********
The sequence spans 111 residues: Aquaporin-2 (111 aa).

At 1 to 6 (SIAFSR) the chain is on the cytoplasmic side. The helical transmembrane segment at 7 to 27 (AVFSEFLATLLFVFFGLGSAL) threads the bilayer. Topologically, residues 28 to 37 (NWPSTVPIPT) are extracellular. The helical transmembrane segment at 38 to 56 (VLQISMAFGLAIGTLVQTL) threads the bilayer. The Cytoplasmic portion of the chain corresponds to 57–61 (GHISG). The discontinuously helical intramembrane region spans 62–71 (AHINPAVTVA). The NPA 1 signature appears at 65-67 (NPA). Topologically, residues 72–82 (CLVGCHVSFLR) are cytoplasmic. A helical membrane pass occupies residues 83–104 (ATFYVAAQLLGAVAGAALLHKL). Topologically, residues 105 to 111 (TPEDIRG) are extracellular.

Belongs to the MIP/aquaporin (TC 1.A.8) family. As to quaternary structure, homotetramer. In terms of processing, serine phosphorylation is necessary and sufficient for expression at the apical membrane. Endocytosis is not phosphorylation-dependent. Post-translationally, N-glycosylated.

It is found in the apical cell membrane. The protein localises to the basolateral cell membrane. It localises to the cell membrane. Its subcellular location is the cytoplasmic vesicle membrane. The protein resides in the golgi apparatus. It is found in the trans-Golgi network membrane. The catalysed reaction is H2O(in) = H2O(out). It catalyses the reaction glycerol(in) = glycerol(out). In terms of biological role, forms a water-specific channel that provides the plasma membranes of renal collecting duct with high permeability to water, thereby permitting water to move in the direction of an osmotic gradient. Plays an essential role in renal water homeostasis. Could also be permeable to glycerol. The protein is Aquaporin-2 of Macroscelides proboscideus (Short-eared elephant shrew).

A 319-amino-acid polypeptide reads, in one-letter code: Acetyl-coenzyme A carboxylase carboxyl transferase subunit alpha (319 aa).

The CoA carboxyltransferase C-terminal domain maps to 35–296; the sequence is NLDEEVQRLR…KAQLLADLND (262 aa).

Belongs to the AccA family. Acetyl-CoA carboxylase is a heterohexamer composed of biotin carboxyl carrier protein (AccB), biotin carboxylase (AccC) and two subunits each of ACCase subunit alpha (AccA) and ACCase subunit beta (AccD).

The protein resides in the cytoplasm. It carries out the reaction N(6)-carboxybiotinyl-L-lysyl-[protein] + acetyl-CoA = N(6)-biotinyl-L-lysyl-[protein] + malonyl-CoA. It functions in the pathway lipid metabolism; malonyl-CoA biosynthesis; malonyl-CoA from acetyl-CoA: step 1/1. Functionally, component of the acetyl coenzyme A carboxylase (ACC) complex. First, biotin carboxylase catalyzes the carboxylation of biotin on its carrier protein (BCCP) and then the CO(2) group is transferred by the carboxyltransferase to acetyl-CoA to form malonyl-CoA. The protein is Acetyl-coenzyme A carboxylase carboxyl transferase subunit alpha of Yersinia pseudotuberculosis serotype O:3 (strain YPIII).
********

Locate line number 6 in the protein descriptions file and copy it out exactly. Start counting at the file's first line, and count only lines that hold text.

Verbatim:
The CoA carboxyltransferase C-terminal domain maps to 35–296; the sequence is NLDEEVQRLR…KAQLLADLND (262 aa).